Over the last decade, I’ve observed some significant changes in this age group that align with many of the conclusions reached by sociologist Christian Smith in his book, Souls In Transition, The Religious and Spiritual Lives of Emerging Adults, (Oxford University Press).

Smith’s work focused on Americans ages 18-29 and his observations on the way young people think about moral, political and religious opinion generally align with my experience.

I don’t pretend to be an expert in this area but after many years of ministry working with this life-phase and raising four children to adulthood, I offer 10 suggestions for ministry as a means to better serve those we care deeply about. I also welcome feedback (correction, expansion, explanation, etc…).

Steve Cornell

Prescription for great relationships


This one is for married couples and for singles who are looking for true love.

I often tell people that it takes work for marriage to work. It’s one thing to be in love and another to love someone for life.

We tend to want everything to be easier than it often is and end up missing out on the deeper blessings by giving up too early when we face difficulties. I don’t say this to encourage anyone to stay in an abusive relationship. Or to settle for one that is wrongly matched up.

Once married, however, a couple must intentionally resist complacency if they desire to thrive in their relationship. Doing this requires more than will power. There must also be a shared standard to reach toward.

I believe that one of the best standards is  found in I Corinthians 13:4-8. Here we learn how love behaves in relationships. Here we find God’s prescription for great relationships.

Here is love that protects relationships from destructive conflict. This love opposes bitter rivilary. While playful rivalry is not bad and can be fun, troubled relationships are almost always plagued with some form of ugly and divisive rivalry.

Revisit true love:

  1. Love is patient: It is long-suffering. It restrains anger when provoked. Patience is more than passive waiting. It’s active restraint that rests in God.
  2. Love is kind: It reaches out in good will with acts of care for others. Love patiently forebears and in kindness — actively pursues. Loving people are distinguished by their kindness.
  3. Love does not envy: It does not resent the blessings of others. Envious people engage in rivalry. The envier gloats over the harm or misfortune of the one envied. She delights in evil.
  4. Love does not boast: Love corrects the desire to call attention to self. A loving person is not a windbag or braggart. He does not parade himself. Love is willing to work anonymously. It needs no stage, applause or recognition.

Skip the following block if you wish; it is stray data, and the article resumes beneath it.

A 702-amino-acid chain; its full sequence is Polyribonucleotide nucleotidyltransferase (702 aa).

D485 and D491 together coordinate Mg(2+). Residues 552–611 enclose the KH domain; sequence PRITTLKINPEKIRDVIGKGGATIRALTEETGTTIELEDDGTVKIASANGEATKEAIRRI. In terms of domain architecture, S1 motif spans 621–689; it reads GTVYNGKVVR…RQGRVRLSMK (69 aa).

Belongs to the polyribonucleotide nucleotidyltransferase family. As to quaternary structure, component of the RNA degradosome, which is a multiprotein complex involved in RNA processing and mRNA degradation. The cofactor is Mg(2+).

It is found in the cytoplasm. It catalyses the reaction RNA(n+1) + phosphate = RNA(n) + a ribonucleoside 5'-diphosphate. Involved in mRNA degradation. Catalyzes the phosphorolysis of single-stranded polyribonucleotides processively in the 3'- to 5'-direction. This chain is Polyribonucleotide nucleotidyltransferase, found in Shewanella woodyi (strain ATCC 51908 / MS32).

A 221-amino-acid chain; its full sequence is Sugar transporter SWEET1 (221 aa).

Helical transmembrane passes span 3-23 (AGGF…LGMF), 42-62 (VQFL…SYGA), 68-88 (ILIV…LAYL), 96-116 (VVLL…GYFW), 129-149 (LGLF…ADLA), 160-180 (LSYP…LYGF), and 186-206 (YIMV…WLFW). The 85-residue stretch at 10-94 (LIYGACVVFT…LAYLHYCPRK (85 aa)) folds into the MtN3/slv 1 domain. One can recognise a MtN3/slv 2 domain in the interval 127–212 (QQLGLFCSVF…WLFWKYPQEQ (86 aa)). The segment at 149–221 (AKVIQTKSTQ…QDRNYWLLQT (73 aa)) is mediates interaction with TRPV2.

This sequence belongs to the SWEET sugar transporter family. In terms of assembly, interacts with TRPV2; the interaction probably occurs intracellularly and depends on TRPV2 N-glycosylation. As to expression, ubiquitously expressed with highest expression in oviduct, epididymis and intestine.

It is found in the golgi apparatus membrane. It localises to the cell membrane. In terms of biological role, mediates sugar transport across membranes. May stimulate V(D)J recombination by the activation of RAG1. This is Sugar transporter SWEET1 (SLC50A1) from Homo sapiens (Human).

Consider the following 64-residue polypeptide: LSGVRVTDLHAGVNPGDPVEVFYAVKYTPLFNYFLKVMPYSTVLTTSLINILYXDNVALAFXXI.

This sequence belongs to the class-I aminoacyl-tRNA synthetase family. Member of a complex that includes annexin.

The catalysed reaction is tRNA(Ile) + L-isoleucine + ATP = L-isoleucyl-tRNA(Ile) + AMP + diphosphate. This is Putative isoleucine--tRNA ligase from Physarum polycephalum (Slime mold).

5. Love is not proud: not puffed up; not arrogant; not full of oneself. A loving person does not think more highly of himself than sober judgment dictates (Romans 12:3).
  6. Love is does not dishonor others: It is not rude. It is respectful of others.
  7. Love is not self-seeking: It does not insist on its own way. It is not self-absorbed.
  8. Love is not easily angered: It is not easily agitated nor easily provoked. Loving people are not hot-tempered, short-fused people.
  9. Love keeps no record of wrongs: Love seeks forgiveness and reconciliation. When hurt badly, this part of love is hard to practice. 
  10. Love does not delight in evil but rejoices with the truth: This rules out gossip, slander, and delight in the downfall of others.

The grand finale: Love always protects, trusts, hopes, perseveres.

Using a staccato of four verbs with repeated emphasis on how love brings everything under its influence, we learn that, “there is nothing love cannot face” (NEB).

“Love never gives up, never loses faith, is always hopeful, and endures through every circumstance” (NLT). Love is tenacious and faithful. Love is brave and noble; it never fails.

Love is “the most excellent way” (I Corinthians 12:31). “These three remain: Faith, hope and love. But the greatest of these is love” (I Corinthians 13:13). “Over all virtues, put on love, which binds them all together in perfect unity” (Colossians 3:14).

God’s love was put on display when he loved unworthy people like you and me. For “when we were still sinners, Christ died for us” (Romans 5:8).

Jesus gave us a great example of love by coming into our world and humbling himself for our benefit. The Creator became a creature; the King became a servant; the Shepherd became a lamb;  the High Priest became the sacrifice, the sinless one was made sin for us that we might be acceptable before God in Him! (see: II Corinthians 5:17-21; Philippians 2:3-10).

Steve Cornell

Hurt by a broken relationship

If you’ve been hurt by a past relationship, I encourage you to learn from your experience.

    • Take inventory with the help of a wise friend or counselor who can offer godly perspective.